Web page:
Amanda Schreiber turned in Wisconsin's frigid winter for a hands-on education in agriculture.
She's been interning at Agua Linda Farm for two months.
But she's getting schooled in more than just science.
Wednesday she noticed something a little fishy in her trailer.
"There used to be a box of instant pudding there," Schreiber said.
Other stuff was missing too.
"My pocket knife, my digital camera and my boyfriend's brother's watch," she said.
Her iPhone was also gone.
Farm owner Stewart Loew has been around long enough to guess what was up.
"I was born and raised here. My father bought the place in 1956," Loew said.
It's a great spot to grow up and raise a family.
Loew said it's also a prime cut through location for suspected illegal immigrants.
"We had our horses stolen five or six years ago. That was definitely migrant," he said.
Loew was pretty sure he knew who broke into his intern's home and stole her stuff.
"Usually they'll break in and eat food and leave. This guy decided to get greedy and found an iPhone and a camera and a watch and thought he had it made," he said.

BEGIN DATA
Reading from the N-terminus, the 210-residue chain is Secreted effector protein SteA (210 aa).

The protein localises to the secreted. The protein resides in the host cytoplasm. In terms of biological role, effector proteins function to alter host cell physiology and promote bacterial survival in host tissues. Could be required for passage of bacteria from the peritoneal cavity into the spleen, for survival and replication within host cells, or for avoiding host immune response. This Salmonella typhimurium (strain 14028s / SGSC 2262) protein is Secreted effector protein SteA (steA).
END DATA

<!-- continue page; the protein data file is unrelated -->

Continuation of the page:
Little did the burglar know that Loew has been burned by Apple thievery before.
"I've always wanted to bust somebody's ass with this app because my son had his iPod stolen a couple years ago," Loew said.
You have to love technology.
Just because you've lost your iPhone, doesn't mean it's gone for good.
If you have the Find iPhone app you can track it down.
Just click on the app and enter your user id and password.
It can find your phone.
"Sure enough it, like, came up," Schreiber said.
Schreiber's phone showed the exact spot where the burglar was hiding, just a mile away.
She called the Santa Cruz County Sheriff's Office and Border Patrol, then booked it over to the hideaway in Tubac where they found the suspected illegal immigrant and all her stuff.
"We live a thousand yards away from a check point on I-19 which is now a permanent installation," Loew said.
And a tower is visible from anywhere on the ranch.
"We'll get checked up in the mornings, taking the kids to the bus stop, yet a migrant can walk both directions, north and south, and not be detected, and stumbling across a phone busts him," Loew said.
It shows that millions of dollars in equipment and boots on the ground are apparently no match for an app.
Loew said he'd love to see the sheriff's office get their hands on this technology.
He also said Border Patrol was a big help arresting the bad guy.
Copyright 2012 KPHO (Meredith Corporation). All rights reserved.